It also shows how your formative younger years shape your thoughts & ideals to this very day and I think a lot of us can relate to part (or all) of what you have said....

Seabee said...

Very true Dave.

Mr Goat, I never went along with that old 'school days are the happiest days of your life' cliche, utter bullshit I always thought. Like you, I couldn't wait to get out of the place.

I didn't have the bullying problem, although there were inevitably bullies at my schools. It was just a fact of life wasn't it.

Anonymous said...

Y'know, you've rekindled memories that I sometimes prefer didn't actually exist! (only because they're painful)
I was lucky in a sense that I didn't get bullied at school - by the age of 14 I was 5'8" (tall for a girl) but in a weird kind of way, because I was 'big' I was 'expected' to be a bully, which just didn't happen.
When my son changed schools (he chose to go to a boarding school), he was bullied mercilessly for the first 3mths. He never said a word about it - just that he was desperately unhappy. (He was a big (near 6ft) lad) When I eventually got it out of him, he explained what the bullies were doing to him (pissing in his bed, wiping snot on his pillow, making sure he was kept awake the night before a big match etc) I was to put it politely, fucking livid! Despite his pleas not to, I got in touch with the school principle & demanded action. It's a long, complicated story, but the outcome was that various boys got suspended & my son was given help by a kind of foster family.
The next time I went down to his school, I made sure that 'the boys' see ME, in my tattooed 'you wanna fuck with me kiddo?' glory. I made a point of putting the word out that I'd run with a crew of Hells Angels (in the past) & would not hesitate taking the law into my own hands, should any form of bullying against my son ever take place again.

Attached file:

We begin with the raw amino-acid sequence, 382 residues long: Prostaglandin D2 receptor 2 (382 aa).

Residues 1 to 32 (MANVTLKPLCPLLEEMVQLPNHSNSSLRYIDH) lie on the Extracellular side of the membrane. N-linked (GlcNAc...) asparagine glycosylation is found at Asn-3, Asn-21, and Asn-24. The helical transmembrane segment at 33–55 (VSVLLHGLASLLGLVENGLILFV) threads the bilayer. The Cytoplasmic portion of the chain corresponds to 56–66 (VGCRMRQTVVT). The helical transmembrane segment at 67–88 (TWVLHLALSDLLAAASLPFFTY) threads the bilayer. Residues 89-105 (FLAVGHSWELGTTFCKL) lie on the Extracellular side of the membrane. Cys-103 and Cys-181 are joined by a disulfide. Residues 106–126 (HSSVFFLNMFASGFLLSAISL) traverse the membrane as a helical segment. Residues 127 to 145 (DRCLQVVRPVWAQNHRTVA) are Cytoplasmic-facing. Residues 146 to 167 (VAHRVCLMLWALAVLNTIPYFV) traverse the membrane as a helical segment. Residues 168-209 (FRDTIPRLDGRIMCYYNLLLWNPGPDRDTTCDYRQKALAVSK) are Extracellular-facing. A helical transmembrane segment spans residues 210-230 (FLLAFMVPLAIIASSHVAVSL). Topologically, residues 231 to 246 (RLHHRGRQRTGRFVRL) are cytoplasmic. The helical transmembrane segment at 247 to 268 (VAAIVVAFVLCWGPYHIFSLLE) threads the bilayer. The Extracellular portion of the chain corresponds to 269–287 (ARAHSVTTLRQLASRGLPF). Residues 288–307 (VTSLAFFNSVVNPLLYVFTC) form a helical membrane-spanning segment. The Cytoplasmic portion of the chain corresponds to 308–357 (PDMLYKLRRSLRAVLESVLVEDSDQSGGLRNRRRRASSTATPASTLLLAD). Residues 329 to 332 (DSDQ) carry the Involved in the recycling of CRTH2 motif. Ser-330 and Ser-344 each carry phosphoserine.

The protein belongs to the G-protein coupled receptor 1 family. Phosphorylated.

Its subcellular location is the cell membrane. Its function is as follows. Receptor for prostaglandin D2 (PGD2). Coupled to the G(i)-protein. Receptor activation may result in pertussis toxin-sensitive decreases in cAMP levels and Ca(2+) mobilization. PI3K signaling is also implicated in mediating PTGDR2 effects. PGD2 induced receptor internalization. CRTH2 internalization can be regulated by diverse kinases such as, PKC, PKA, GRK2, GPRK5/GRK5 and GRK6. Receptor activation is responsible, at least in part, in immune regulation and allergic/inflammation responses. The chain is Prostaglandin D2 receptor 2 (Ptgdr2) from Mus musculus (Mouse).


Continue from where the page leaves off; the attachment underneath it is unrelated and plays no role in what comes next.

From that day on, attitudes swiftly changed - especially after the suspensions.

I'm physically big, have my tats & in biker gear, can certainly look 'the part', but it literally is a front, which I must admit, comes in handy sometimes. I've only ever used violence once in my life & that was in a time of desperation. I'm a big, cuddly softy, even if I do swear! When it comes to bullies though, I get bloody angry.........after reading about your teachers, gawd almighty, I would've loved to meet them in a dark alley one night. Their utterances were despicable & that's putting it lightly.


I.M.Deluded said...

The more I read about Engligh schools, the more I want to be a teacher at one - what a great way to approach menopause. Bring back the cane I say....

It's obviously made you stronger though. Glad you're not bitter about it.

Gnomad said...

Well said Mr Goat. I had a similar experience of school myself, you have my every sympathy.

Now that I am a teacher myself I have a policy of absolute zero tolerance towards bullying in any form. I do seem to spend an inordinate amount of time dealing with bullying incidents and ensuring that minor cases do not escalate.

Paraglider said...

Well done for writing this. It's all too common still, though I think it really was worse in the bad old days of the 50s and 60s where, post-war, there wasn't a lot of sympathy or engagement going around. "Just stand up to them" was the pathetic norm. At least now the issue is talked about.

Martín said...

since I am not a native English speaker, the complete meaning of "bitter" escapes me, but I do detect it (at least what I understand of it) in Goat's words. I also feel it in myself. Maybe I feel sad as well. Bullies are something that makes me not want to be me. I loathe them. And in my case at least, they didn't make me stronger; they killed a part of me.

Martín said...

I hope you don't mind if I take (with due credit) this wonderful piece of writing and translate it to Spanish for a post in my blog. Let me know if you're against it.

Grumpy Goat said...

Feel free to translate and post it, Martín.

Martín said...

Mr. Goat, thanks! Sorry I didn't answer before but I've been away.